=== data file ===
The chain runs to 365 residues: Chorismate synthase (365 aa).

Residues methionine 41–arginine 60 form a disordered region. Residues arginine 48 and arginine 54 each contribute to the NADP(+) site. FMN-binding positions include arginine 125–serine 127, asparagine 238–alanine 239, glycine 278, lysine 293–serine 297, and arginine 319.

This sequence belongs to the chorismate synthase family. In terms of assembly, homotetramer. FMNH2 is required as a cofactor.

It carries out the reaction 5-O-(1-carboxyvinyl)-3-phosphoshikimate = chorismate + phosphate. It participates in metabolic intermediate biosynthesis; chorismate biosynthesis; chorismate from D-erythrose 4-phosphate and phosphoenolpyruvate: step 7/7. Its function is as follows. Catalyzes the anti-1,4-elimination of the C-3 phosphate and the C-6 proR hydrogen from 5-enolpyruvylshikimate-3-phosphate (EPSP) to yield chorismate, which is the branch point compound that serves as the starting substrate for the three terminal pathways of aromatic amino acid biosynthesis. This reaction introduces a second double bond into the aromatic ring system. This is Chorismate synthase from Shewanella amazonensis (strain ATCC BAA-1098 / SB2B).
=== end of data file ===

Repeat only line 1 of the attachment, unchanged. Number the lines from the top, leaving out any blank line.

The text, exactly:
The chain runs to 365 residues: Chorismate synthase (365 aa).